Essay Sample To understand the failure of the rebellion we need to see the nature of Irish society prior to the rebellion. The turbulences of the s resulted in the arrogation of about all land owned by Catholics.
Get Full Essay Get access to this section to get all help you need with your essay and educational issues. Essay Sample To understand the failure of the rebellion we need to consider the nature of Irish society prior to the rebellion. The upheavals of the s resulted in the confiscation of almost all land owned by Catholics.
The vast majority of Catholics and many dissenters lived an impoverished existence on the land and was bound to cause later unrest. It also caused the need to withdraw British troops from Ireland and send them to America.
The Irish Government was based on a thoroughly undemocratic franchise controlled by individual aristocrats and by the British government through the patronage system. They were unwilling to permit Catholic emancipation while the more liberal members of the ruling class sought to improve the the rights of Dissenters and Catholics.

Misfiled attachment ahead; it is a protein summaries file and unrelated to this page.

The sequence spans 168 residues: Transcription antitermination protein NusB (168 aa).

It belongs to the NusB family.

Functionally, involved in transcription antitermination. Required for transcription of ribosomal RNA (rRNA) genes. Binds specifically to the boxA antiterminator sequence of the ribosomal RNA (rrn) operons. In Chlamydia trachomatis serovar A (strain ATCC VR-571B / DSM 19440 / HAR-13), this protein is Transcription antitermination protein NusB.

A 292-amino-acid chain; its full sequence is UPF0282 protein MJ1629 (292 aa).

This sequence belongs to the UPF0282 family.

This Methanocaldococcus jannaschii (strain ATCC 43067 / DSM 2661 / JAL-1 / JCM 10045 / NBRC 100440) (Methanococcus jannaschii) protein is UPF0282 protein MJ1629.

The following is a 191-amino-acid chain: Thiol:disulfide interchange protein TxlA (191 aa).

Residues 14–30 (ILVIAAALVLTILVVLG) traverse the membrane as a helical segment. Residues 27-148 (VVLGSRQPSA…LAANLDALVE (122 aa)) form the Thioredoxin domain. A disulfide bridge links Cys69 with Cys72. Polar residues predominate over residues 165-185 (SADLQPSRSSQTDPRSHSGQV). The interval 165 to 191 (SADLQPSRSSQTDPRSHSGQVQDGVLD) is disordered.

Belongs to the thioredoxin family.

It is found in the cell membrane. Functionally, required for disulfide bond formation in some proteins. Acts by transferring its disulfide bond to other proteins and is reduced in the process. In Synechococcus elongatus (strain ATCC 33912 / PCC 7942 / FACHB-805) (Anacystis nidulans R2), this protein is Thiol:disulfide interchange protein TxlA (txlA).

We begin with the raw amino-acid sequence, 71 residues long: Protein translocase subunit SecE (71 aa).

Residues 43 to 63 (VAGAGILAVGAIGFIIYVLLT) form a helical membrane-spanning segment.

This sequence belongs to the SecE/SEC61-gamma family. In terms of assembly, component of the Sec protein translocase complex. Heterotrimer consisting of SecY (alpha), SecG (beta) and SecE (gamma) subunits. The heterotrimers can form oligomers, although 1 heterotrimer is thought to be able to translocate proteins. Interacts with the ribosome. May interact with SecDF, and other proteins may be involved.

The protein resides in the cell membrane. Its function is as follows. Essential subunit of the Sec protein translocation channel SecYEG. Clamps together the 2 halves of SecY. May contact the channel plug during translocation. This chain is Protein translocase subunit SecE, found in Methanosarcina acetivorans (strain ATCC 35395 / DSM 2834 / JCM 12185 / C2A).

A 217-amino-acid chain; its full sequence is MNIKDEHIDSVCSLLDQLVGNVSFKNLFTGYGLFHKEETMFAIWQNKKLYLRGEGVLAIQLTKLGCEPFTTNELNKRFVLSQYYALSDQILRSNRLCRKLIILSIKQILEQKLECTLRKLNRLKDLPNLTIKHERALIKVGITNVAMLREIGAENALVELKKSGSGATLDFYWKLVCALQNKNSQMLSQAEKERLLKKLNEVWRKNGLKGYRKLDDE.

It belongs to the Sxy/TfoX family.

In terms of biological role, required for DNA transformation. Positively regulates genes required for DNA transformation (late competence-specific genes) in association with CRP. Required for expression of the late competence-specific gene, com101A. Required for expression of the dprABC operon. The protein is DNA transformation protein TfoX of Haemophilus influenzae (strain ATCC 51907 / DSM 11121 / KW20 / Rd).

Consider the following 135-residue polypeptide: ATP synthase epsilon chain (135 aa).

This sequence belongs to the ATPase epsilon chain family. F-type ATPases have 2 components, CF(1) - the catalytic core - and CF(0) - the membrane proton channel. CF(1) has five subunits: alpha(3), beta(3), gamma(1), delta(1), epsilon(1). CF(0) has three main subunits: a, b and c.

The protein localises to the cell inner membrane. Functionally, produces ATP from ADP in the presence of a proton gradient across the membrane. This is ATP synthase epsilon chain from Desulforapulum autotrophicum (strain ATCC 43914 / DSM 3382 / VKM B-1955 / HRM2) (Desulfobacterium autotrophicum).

Their leadership consisted of well-educated liberal members of the Protestant Ascendency, landed Catholic gentry and wealthy Presbyterians and demanded Irish independence and Catholic and dissenter rights.
They went underground and decided that an insurrection was necessary in order to establish an Irish Republic and reorganized themselves. They set up a cell structure in order to facilitate preparations for an insurrection.
They sent emissaries across Ireland, Scotland and into the British navy. Crucially, they absorbed the Defenders, the main Catholic rural organization.
In December14, The 1798 irish rebellion essay were sent to Ireland but delays, violent storms, indecisiveness and poor seamanship prevented a landing and the French fleet were forced to return home.
The brutal disarming of Ulster inwhere the United Irishmen had successfully radicalised both Protestants and Catholics, saw thousands of Catholics driven from counties Antrim, Down and Armagh and the murder, torture and imprisonment of hundreds of Protestants suspected of being United Irishmen sympathisers.